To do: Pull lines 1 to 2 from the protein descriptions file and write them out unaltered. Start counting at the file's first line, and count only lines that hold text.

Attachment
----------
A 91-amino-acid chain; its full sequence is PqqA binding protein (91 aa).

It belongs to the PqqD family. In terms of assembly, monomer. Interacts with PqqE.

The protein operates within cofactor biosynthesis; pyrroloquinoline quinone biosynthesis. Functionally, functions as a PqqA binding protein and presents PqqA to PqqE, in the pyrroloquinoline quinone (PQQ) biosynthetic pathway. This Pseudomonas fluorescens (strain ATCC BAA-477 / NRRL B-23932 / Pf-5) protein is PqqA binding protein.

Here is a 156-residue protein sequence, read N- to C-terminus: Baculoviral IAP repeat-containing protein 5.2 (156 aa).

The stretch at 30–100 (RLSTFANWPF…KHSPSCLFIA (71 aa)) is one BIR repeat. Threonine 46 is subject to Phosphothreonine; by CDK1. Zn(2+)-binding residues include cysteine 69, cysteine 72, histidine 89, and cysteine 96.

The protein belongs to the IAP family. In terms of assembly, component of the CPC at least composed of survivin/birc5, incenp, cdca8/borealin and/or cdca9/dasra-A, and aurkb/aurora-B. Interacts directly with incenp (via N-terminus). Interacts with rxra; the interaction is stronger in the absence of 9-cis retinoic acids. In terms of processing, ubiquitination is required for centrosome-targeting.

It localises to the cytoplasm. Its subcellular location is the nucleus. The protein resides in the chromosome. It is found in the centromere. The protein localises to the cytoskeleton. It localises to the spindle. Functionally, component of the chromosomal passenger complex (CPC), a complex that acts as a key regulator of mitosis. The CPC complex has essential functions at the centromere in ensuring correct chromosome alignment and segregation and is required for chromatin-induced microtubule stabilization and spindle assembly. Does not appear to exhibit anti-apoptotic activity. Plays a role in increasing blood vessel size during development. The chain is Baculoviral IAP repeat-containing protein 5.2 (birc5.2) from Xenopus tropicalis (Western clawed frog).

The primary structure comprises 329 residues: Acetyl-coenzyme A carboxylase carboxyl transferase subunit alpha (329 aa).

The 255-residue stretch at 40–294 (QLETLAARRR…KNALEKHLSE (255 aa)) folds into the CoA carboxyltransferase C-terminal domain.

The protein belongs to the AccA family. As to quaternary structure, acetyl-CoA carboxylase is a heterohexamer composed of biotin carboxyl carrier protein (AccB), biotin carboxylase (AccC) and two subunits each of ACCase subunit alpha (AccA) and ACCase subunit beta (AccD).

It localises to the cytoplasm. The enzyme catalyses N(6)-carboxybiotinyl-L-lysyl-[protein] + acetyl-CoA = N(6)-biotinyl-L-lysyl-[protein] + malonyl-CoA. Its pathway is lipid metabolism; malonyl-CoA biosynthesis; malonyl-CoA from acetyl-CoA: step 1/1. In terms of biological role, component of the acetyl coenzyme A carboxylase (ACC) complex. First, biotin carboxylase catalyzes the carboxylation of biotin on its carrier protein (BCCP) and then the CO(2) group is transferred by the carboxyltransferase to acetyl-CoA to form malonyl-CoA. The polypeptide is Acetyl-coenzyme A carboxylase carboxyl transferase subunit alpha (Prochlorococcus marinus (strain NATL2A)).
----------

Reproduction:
A 91-amino-acid chain; its full sequence is PqqA binding protein (91 aa).

It belongs to the PqqD family. In terms of assembly, monomer. Interacts with PqqE.